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MatchCard Science Food Chain Worksheets
Objective: Tell what class of the food chain an organism belongs to.
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This is MatchCard #6 of the Zoology Unit Study. Find more information on MatchCard Science below.
Food Chain Lesson Plan
Most students have some concept of what the food chain is: animals eat other animals. This lesson systematically teaches that the plant kingdom is the basis of the food chain, which is consumed by primary consumers. The primary consumers are subsequently consumed by secondary consumers.
Food Chain Activities
Top to Bottom
Start with a meat-eating animal like a lion. Write "lion" on a large sheet of paper (like a poster board.) Don't use large letters and write it in the middle of the poster. You can also use regular sized paper - just write small.
What is one thing a lion eats? Write that below lion and draw an arrow from the lion pointing to it's prey.
What does that animal eat? Write it and point to its food source the same way. In most cases, the first animal is a carnivore which eats a herbivore, which eats a plant (but not always.)
Explain this is a food chain and you will be learning more about them.
Bottom to Top
Now see if they can think of a food chain starting with a plant and going up to a carnivore. Add this to the same poster board. Save the poster board for another activity.
Pictures of Food Chains
Your artistic students may like to do pictures of one food chain or or an entire web.
What Is a Food Chain?
Show the Food Chain MatchCard to teach the concept of producers, primary consumers, and secondary consumers.
In a food chain plants are called producers. Why? (Answer: They produce the food for the rest of the organims on the planet.)
If you already have done the Botany Unit Study, you can explain that the process of photosynthesis
results in glucose formation.
Ask them to list different types of plants. Remind them of some less familiar types such as fungi, seaweed, etc.
Plant eaters are primary consumers. Here are three vocabular terms the student needs to know. Some of these may be familiar:
- Herbivore: Plant eater
- Consumer: Someone or something that consumes (eats or uses)
- Primary: First
The herbivore is the first (or primary) animal on the food chain.
Meat eaters are secondary consumers. Likely your students are familiar with the terms:
- Carnivore: meat eater
- Secondary: second
Older students may be reminded of the nitrogen-cycle
where plant proteins are changed to animal proteins.
Food Chain Games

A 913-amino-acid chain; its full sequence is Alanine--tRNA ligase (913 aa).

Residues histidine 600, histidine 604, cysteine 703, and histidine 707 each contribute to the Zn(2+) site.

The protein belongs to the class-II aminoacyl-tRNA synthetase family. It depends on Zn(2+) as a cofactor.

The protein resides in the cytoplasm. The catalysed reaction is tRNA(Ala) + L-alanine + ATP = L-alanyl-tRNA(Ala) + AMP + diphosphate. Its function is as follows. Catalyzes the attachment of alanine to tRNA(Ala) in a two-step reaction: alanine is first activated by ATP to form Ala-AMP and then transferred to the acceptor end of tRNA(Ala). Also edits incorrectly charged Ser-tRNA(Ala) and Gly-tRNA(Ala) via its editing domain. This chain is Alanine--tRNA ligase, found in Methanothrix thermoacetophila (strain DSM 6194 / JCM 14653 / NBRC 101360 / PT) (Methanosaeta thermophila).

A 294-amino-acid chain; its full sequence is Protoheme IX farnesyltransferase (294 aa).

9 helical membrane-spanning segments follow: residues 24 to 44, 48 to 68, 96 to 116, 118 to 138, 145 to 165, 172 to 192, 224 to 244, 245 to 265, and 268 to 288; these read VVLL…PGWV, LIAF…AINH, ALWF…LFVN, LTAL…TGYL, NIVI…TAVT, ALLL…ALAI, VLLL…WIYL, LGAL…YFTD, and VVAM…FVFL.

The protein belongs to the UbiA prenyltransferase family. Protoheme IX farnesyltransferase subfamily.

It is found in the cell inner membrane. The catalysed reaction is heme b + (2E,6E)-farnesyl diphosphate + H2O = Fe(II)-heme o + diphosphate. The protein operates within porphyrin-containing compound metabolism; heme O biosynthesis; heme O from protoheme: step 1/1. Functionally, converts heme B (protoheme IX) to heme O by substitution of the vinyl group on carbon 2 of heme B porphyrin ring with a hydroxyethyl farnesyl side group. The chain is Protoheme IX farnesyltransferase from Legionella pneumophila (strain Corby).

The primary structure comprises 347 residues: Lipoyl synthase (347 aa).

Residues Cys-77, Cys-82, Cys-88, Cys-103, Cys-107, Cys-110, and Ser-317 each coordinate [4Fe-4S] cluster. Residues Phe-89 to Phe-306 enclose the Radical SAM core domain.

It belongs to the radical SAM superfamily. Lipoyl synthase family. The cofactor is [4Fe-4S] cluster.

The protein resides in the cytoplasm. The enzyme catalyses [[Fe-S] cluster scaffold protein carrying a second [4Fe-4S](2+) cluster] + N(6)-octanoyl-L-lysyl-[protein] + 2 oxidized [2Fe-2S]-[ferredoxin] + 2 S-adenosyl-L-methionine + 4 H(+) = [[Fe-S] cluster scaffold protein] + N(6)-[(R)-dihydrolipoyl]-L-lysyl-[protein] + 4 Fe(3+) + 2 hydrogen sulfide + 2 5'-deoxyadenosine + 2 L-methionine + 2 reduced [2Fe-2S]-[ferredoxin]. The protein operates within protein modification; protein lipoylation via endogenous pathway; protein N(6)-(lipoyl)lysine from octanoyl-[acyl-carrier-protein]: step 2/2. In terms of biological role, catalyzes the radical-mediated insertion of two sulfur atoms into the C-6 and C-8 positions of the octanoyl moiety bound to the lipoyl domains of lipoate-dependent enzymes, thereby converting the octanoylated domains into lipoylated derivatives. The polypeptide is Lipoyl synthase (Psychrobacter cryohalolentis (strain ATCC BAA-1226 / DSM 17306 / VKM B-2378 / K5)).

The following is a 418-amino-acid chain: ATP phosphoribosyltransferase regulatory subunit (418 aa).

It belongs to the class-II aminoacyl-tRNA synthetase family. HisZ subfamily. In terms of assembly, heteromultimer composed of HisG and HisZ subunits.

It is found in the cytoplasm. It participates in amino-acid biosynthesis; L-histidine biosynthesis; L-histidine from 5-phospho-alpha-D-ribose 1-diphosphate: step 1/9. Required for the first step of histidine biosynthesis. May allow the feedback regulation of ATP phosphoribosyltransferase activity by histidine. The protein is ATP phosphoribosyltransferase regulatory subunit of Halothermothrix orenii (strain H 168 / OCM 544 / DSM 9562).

Name that Chain
This can be done as a speed game. It can be done as a competition by two kids (or two or more groups of kids.)
Write as many food chains as you can think of. Do not use any animal or plant more than one time. Do not use any resources to help you.
Give a ten minute time limit to prevent boredom.
Save all their food chains to add to the poster started yesterday.
For fun, let each student do a charade of one of their food chains while others guess.
Food Web Poster
Add the lists the students developed in the "Name that Chain" activity above to the poster from the first activity. Each student reads one of their examples. As they do, add it to the food chain poster started earlier.
One at a time, let each student or group list one of their examples and add it to the poster.
If someone uses a plant or animal already added by a different student previously, use the same word on the poster but use two different arrows.
, here are two food chain examples written by two different students:
- Fox   >   Chicken   >   Seeds
- Hawks   >   Chicken   >   Ants
If the first example (fox, chicken, seeds) was already on the poster, you would add the word "hawk" draw a line to the word "chicken" that was already written, then add the word "ants" as well. Now there would be two arrows pointing TO chicken and two arrows pointing AWAY from chicken.
Soon, if the students have enough examples, their will be arrows going all over your poster. Explain that this is the food web. Most carnivores eat more than one type of herbivore and most herbivore eats more than one type of plant. It demonstrates the inter-connectedness of the food supply.
Create a food chain game by printing pictures (or drawing them) of different animals and plants. Glue the pictures either to index cards or styrofoam cups. Write the names of the organism below the pics.
Play a game by putting two cards (or cups) on the table between the players. On their turn they have to add one of their cards (or cups) to the stack on the table. If they can't, they miss a turn.
Your Local Food Chain
Go to a pond, creek or river. Take some bread crumbs or popcorn.
Put some of the bread on the water and some on the ground. Watch what animals eat the food. If you can, take photos of the primary consumers.
Imagine what secondary consumers are likely to prey on those primary consumers.
You now have an example of a local food chain.